N2 - Object. Spinal radiosurgery was implemented to improve quality of life (QOL) in patients with malignancies. It may also be applicable to the treatment of benign lesions. Methods. Between July 2002 and January 2004, 14 patients harboring 22 lesions were treated; 13 received single-dose stereotactic radiosurgery. Six were women. The mean age was 60.2 years (range 48-82 years). There were 11 metastases, two neurofibromas, and one meningioma. Six lesions were cervical, 10 thoracic, and six lumbar. Ten patients suffered pain, three paresthesias, two weakness, and three were asymptomatic. Seven patients underwent spinal surgery, with four receiving instrumentation. Twelve patients underwent conventional irradiation before stereotactic radiosurgery/stereotactic radiotherapy. A mean dose of 12 ± 2.7 Gy (range 8-21 Gy) was prescribed to the 91% isodose line (range 85-97%). The mean tumor volume was 25 ± 27.1 ml (range 0.75-91.8 ml). Treatment was planned using intensity-modulated radiosurgery (IMRS) fields in 15 cases, dynamic arcs in five, and conformal beams in two. The mean follow-up period was 6.1 ± 3.9 months (range 1-16 months). Three patients became pain free and four experienced considerable relief. Weakness improved in the two patients with this preoperative symptom and the asymptomatic patients remained so. Four lesions decreased in size, five remained stable, seven progressed, and six were not followed up (two patients died before follow up). Four patients in all died, three of systemic disease and one of thoracic lesion progression. No complications due to shaped beam and IMRS/intensity-modulated radiotherapy (IMRT) techniques were observed. Conclusions. Shaped beam and IMRS/IMRT involving the Novalis system may delay neurological deterioration, improving QOL. The lack of complication suggests that higher doses can be delivered to improve the control rate in patients with metastases.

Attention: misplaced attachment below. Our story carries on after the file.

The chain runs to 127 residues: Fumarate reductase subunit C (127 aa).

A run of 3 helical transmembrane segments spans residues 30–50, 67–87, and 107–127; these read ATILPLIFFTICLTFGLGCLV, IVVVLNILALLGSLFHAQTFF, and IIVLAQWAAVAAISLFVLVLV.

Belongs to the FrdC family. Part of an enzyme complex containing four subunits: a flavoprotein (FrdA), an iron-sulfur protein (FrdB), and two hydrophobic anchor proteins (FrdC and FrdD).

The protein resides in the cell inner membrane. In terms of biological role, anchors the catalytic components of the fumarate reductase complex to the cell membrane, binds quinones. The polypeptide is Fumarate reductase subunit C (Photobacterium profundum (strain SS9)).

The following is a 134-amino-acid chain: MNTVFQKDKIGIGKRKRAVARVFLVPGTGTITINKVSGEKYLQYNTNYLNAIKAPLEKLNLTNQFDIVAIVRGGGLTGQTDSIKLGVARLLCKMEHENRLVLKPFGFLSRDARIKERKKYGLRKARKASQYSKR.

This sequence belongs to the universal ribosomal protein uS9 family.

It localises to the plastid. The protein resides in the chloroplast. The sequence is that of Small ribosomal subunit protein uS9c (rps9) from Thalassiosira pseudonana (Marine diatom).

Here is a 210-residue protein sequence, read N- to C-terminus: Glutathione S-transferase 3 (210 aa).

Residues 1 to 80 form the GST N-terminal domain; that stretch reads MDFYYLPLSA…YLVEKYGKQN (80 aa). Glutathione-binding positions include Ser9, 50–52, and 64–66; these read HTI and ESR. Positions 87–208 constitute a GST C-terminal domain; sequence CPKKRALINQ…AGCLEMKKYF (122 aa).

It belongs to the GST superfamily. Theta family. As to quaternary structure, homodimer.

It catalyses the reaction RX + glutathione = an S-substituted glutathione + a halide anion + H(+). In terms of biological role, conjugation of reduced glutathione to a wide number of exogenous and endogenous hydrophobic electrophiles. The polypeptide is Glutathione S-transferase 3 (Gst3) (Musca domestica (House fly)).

AB - Object. Spinal radiosurgery was implemented to improve quality of life (QOL) in patients with malignancies. It may also be applicable to the treatment of benign lesions. Methods. Between July 2002 and January 2004, 14 patients harboring 22 lesions were treated; 13 received single-dose stereotactic radiosurgery. Six were women. The mean age was 60.2 years (range 48-82 years). There were 11 metastases, two neurofibromas, and one meningioma. Six lesions were cervical, 10 thoracic, and six lumbar. Ten patients suffered pain, three paresthesias, two weakness, and three were asymptomatic. Seven patients underwent spinal surgery, with four receiving instrumentation. Twelve patients underwent conventional irradiation before stereotactic radiosurgery/stereotactic radiotherapy. A mean dose of 12 ± 2.7 Gy (range 8-21 Gy) was prescribed to the 91% isodose line (range 85-97%). The mean tumor volume was 25 ± 27.1 ml (range 0.75-91.8 ml). Treatment was planned using intensity-modulated radiosurgery (IMRS) fields in 15 cases, dynamic arcs in five, and conformal beams in two. The mean follow-up period was 6.1 ± 3.9 months (range 1-16 months). Three patients became pain free and four experienced considerable relief. Weakness improved in the two patients with this preoperative symptom and the asymptomatic patients remained so. Four lesions decreased in size, five remained stable, seven progressed, and six were not followed up (two patients died before follow up). Four patients in all died, three of systemic disease and one of thoracic lesion progression. No complications due to shaped beam and IMRS/intensity-modulated radiotherapy (IMRT) techniques were observed. Conclusions. Shaped beam and IMRS/IMRT involving the Novalis system may delay neurological deterioration, improving QOL. The lack of complication suggests that higher doses can be delivered to improve the control rate in patients with metastases.

KW - Image-guided surgery

KW - Meningioma

KW - Metastasis

KW - Neuroma

KW - Radiation treatment

KW - Radiosurgery

KW - Spine

UR - http://www.scopus.com/inward/record.url?scp=7244223298&partnerID=8YFLogxK

UR - http://www.scopus.com/inward/citedby.url?scp=7244223298&partnerID=8YFLogxK

M3 - Article

C2 - 15537201

AN - SCOPUS:7244223298

VL - 101

SP - 435

EP - 440

JO - Journal of Neurosurgery

JF - Journal of Neurosurgery

SN - 0022-3085

IS - SUPPL. 3

ER -